-where is the nearest laundry?
-Ha-ha-ha! in Quito! (200km away)
I turned around, walked across the street into the airline office and bought the first available ticket to the nearest laundry. That's it, Coca no mas!
When in the airport I saw a group of gringos, most likely Americans, coming back from a different lodge (Sacha lodge, if you like to know). I looked at them in disbelief: their skin was of the palest shades of white, like if they've never left office, their clothes were immaculately clean, pants pressed, the hiking boots just walked of the shop's shelf...
Did these people just spent several days in the same jungle?
I asked JC and he replied that the only difference is that these people paid $120 per night. Wow, what a lesson to learn! How insignificant are the crude forces of nature compared to the refined power of money!
Saturday, April 3, 2004
Probably 1 in 3 or 4 travelers I've met in Ecuador had been robbed. The items stolen were ranging from the trivial money
to passports and even to a digital camera with full set of pictures from Galapagos... Imagine how it must hurt!
Fortunately until now all I knew about crime in Ecuador was based only on other people's stories and also deduced from observing the unusual number of armed guards on the streets. Finally today I can report some firsthand experiences!
This morning Zara and I took a bus to the town of Otavalo to look and
shop at the famous crafts market.
And one thing that you need to know about the buses in Ecuador is that
they have open door policy. Passengers and vendors jump on and off
whenever the driver feels like slowing down.
So just as I made myself comfortable in the seat, with a backpack on my
knees, the bus slowed down again to pick up two more passengers. One of
them took a seat across the aisle, and another helped him to put his
backpack on the shelf, than without skipping a bit he tried to grab my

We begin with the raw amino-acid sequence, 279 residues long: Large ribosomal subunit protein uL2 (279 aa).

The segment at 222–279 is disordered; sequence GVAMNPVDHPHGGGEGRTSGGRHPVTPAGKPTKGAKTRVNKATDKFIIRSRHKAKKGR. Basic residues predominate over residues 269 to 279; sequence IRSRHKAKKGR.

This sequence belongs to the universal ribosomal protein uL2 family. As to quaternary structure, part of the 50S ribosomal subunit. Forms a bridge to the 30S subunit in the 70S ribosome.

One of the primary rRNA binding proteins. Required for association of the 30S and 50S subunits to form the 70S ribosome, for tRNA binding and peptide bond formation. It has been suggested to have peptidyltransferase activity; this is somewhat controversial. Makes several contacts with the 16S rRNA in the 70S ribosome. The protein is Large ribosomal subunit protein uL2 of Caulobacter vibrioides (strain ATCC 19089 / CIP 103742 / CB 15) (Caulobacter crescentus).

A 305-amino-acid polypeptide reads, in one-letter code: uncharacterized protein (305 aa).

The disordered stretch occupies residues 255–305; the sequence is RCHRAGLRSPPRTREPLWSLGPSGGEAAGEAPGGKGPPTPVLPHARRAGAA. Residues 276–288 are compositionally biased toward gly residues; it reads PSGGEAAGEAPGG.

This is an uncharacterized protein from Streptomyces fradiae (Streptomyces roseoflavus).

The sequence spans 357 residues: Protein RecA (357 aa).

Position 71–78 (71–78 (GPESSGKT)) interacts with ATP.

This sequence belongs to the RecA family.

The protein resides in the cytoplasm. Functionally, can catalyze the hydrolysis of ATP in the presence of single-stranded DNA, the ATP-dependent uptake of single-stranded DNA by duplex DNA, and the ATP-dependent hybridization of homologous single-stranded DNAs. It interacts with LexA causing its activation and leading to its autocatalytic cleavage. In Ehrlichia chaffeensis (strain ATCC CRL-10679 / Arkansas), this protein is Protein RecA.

backpack as well, explaining that it also should be placed on the shelf
above for "security reasons". However after my assertive "NO, I need my
backpack here!" he looked around for few more moments, and as I was still
pondering what's going on, he and the "passenger" he just "helped" to
jumped of the bus.
Oops! It was a close call, it is quite easy to imagine the scenario which
I've just escaped. One guy places my bag on the shelf and stands in the
aisle, blocking my view and exit. The "passenger" grabs the backpack and
heads for the door, while the first guy pretends that he had no previous
acquaintance with the thief. He might actually even help me to scream,
once his accomplice run sufficiently far.
It's interesting that other passengers and the driver's assistant who
stayed near the door, completely ignored the whole scene, just like if
nothing has happened. Oh, well somebody just tried to rob gringos,
nothing special to look at, nothing special to talk about.
Once we got to Otavalo, the market was great! Very colorful, exotic,
lot's of cool stuff. I was mostly looking and admiring, because I've
already done all my souvenir shopping in Cusco. But Zara bought some